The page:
How God Behaves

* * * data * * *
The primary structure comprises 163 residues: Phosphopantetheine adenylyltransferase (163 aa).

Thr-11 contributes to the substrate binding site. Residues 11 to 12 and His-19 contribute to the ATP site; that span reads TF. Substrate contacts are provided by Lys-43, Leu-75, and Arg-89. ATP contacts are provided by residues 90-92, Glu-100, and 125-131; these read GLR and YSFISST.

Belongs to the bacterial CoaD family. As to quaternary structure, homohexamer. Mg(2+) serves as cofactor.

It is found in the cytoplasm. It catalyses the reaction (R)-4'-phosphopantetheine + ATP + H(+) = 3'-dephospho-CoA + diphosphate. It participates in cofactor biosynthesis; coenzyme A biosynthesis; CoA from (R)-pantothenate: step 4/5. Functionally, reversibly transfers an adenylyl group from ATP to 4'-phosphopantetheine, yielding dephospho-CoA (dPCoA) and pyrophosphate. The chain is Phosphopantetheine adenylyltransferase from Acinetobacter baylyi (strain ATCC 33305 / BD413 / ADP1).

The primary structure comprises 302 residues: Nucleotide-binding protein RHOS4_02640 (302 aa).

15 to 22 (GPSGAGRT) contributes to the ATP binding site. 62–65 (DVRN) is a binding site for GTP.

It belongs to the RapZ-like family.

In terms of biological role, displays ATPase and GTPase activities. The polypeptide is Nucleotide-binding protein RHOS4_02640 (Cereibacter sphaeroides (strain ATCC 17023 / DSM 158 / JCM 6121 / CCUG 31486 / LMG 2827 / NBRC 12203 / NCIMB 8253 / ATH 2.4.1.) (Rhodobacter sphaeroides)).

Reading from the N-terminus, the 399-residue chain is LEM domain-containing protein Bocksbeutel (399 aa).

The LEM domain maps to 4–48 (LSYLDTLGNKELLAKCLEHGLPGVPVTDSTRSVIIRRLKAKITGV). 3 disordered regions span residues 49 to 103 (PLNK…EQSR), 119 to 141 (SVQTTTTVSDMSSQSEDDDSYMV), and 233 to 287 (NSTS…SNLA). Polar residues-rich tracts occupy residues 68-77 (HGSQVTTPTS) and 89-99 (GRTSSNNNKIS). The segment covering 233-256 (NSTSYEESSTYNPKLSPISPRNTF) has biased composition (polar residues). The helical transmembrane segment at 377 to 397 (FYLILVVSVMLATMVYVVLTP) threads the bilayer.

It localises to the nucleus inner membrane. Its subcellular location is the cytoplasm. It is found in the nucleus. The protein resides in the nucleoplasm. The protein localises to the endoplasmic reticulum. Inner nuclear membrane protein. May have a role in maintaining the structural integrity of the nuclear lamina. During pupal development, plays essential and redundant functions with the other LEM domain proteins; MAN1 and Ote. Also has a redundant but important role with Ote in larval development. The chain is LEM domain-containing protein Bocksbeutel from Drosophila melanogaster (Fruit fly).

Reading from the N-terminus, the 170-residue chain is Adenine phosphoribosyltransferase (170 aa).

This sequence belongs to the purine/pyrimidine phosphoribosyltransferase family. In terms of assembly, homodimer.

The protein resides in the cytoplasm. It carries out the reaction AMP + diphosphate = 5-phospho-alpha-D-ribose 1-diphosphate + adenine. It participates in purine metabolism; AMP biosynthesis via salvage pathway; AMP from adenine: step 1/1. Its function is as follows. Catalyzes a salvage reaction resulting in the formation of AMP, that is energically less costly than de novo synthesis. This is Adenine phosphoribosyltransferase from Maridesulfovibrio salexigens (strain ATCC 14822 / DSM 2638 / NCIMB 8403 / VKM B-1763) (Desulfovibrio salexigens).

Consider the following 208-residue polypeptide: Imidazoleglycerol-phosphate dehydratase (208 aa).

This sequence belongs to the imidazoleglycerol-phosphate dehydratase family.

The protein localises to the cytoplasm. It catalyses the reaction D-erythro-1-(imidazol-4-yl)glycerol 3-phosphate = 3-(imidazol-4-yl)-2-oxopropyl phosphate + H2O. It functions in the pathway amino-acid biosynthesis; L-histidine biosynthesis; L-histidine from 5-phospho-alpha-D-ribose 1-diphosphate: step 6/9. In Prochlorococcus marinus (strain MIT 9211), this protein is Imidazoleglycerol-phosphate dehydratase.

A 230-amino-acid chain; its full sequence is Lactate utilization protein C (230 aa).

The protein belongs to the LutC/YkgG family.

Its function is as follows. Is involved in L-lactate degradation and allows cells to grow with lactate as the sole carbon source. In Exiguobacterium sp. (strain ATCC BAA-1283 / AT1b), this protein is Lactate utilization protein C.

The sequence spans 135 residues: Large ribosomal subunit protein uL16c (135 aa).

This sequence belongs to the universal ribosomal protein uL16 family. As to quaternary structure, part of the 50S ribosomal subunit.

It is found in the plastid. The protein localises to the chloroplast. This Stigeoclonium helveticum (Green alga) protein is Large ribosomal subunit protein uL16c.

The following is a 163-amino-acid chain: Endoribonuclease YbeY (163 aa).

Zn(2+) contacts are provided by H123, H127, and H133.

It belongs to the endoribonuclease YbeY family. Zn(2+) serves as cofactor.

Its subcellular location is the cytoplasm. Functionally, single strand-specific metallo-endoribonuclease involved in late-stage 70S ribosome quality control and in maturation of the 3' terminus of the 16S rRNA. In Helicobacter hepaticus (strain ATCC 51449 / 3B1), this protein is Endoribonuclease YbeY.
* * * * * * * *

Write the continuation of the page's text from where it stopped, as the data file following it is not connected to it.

The Book of Genesis tells stories that concern a time before the existential events that make up the Book of Exodus where, among other things, the idea of law as providing guidance for how people are to conduct themselves makes its entrance. The Book of the Covenant had indeed provided a kind of international compact whereby families that resembled those of the patriarchs were supposed to regulate their relations with one another through establishing rules of compensation for damages, but the editors of the Five Books of Moses chose to include this passage in Exodus, as if to indicate that the Book of Genesis was to be truly prior to the concept of law. But if that were the case, how were the people of the Book of Genesis “supposed” to behave, that term itself rushing us to impose the imperative of law--”should”-- on the pre-legal condition. Was it supposed to be that mere custom and godly edict would be enough to explain how people behaved and behaved themselves? Not so, because the pre-legal people of Genesis used their minds to consider their interests, however difficult it may be not to assume that they were making legal type judgments. When Jacob learns that his sons had killed the people who had offered to circumcise themselves as well as intermarry with Jacob’s tribe because one of them had taken one of their sisters for a wife, Jacob does not excoriate his sons for having been vengeful or otherwise done evil, but simply concludes that the tribe will have to move on now rather than settle there. That can be taken as an ironic understatement, meant to foretell that those descended from the Old Testament  families would always, sooner or later, have to move on, or that Jacob was making a silent judgment about their actions-- though I have done so myself in an earlier reading of this story of the rape of Dinah-- but, rather, that Jacob was simply not given to the moral reasoning that would come with the arrival of law.

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